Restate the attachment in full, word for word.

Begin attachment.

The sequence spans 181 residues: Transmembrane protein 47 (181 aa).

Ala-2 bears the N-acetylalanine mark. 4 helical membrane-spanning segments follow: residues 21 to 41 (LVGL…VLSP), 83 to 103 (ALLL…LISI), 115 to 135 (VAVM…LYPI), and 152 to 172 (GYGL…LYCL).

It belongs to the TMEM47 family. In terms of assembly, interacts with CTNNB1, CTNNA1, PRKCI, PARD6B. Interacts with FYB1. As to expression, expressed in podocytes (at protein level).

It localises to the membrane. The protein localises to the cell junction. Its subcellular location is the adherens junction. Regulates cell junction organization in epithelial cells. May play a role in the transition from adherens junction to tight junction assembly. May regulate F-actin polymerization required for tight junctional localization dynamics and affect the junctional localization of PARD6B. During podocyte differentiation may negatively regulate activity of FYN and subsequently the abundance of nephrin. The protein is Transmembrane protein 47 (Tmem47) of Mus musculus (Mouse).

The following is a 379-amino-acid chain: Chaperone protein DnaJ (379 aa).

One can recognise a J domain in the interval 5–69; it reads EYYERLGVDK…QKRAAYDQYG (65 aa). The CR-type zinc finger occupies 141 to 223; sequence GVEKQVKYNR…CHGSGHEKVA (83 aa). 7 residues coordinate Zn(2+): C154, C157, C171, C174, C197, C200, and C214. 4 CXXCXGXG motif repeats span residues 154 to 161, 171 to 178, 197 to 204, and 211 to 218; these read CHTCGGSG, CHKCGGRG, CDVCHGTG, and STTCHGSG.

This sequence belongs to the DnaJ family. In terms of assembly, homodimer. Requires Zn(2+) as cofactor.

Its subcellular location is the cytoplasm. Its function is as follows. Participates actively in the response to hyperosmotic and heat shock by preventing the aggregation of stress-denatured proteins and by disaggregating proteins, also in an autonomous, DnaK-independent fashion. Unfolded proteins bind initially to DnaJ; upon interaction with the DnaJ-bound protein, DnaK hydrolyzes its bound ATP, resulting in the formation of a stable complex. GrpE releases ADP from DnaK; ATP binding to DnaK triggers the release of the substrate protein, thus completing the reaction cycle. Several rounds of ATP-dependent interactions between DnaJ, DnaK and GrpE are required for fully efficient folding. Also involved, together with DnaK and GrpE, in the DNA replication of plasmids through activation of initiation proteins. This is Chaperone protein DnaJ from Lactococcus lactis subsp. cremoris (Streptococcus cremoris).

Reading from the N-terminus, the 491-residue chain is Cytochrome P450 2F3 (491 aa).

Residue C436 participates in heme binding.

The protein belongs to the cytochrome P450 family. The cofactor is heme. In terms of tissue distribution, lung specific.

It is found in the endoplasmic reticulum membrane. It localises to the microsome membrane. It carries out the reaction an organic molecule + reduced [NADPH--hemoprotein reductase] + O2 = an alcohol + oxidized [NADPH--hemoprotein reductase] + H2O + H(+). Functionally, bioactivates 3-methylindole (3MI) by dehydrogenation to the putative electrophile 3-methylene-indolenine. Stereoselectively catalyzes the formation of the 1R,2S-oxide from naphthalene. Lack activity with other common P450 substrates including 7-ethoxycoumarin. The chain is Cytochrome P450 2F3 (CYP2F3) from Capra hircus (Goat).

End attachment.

The sequence spans 181 residues: Transmembrane protein 47 (181 aa).

Ala-2 bears the N-acetylalanine mark. 4 helical membrane-spanning segments follow: residues 21 to 41 (LVGL…VLSP), 83 to 103 (ALLL…LISI), 115 to 135 (VAVM…LYPI), and 152 to 172 (GYGL…LYCL).

It belongs to the TMEM47 family. In terms of assembly, interacts with CTNNB1, CTNNA1, PRKCI, PARD6B. Interacts with FYB1. As to expression, expressed in podocytes (at protein level).

It localises to the membrane. The protein localises to the cell junction. Its subcellular location is the adherens junction. Regulates cell junction organization in epithelial cells. May play a role in the transition from adherens junction to tight junction assembly. May regulate F-actin polymerization required for tight junctional localization dynamics and affect the junctional localization of PARD6B. During podocyte differentiation may negatively regulate activity of FYN and subsequently the abundance of nephrin. The protein is Transmembrane protein 47 (Tmem47) of Mus musculus (Mouse).

The following is a 379-amino-acid chain: Chaperone protein DnaJ (379 aa).

One can recognise a J domain in the interval 5–69; it reads EYYERLGVDK…QKRAAYDQYG (65 aa). The CR-type zinc finger occupies 141 to 223; sequence GVEKQVKYNR…CHGSGHEKVA (83 aa). 7 residues coordinate Zn(2+): C154, C157, C171, C174, C197, C200, and C214. 4 CXXCXGXG motif repeats span residues 154 to 161, 171 to 178, 197 to 204, and 211 to 218; these read CHTCGGSG, CHKCGGRG, CDVCHGTG, and STTCHGSG.

This sequence belongs to the DnaJ family. In terms of assembly, homodimer. Requires Zn(2+) as cofactor.

Its subcellular location is the cytoplasm. Its function is as follows. Participates actively in the response to hyperosmotic and heat shock by preventing the aggregation of stress-denatured proteins and by disaggregating proteins, also in an autonomous, DnaK-independent fashion. Unfolded proteins bind initially to DnaJ; upon interaction with the DnaJ-bound protein, DnaK hydrolyzes its bound ATP, resulting in the formation of a stable complex. GrpE releases ADP from DnaK; ATP binding to DnaK triggers the release of the substrate protein, thus completing the reaction cycle. Several rounds of ATP-dependent interactions between DnaJ, DnaK and GrpE are required for fully efficient folding. Also involved, together with DnaK and GrpE, in the DNA replication of plasmids through activation of initiation proteins. This is Chaperone protein DnaJ from Lactococcus lactis subsp. cremoris (Streptococcus cremoris).

Reading from the N-terminus, the 491-residue chain is Cytochrome P450 2F3 (491 aa).

Residue C436 participates in heme binding.

The protein belongs to the cytochrome P450 family. The cofactor is heme. In terms of tissue distribution, lung specific.

It is found in the endoplasmic reticulum membrane. It localises to the microsome membrane. It carries out the reaction an organic molecule + reduced [NADPH--hemoprotein reductase] + O2 = an alcohol + oxidized [NADPH--hemoprotein reductase] + H2O + H(+). Functionally, bioactivates 3-methylindole (3MI) by dehydrogenation to the putative electrophile 3-methylene-indolenine. Stereoselectively catalyzes the formation of the 1R,2S-oxide from naphthalene. Lack activity with other common P450 substrates including 7-ethoxycoumarin. The chain is Cytochrome P450 2F3 (CYP2F3) from Capra hircus (Goat).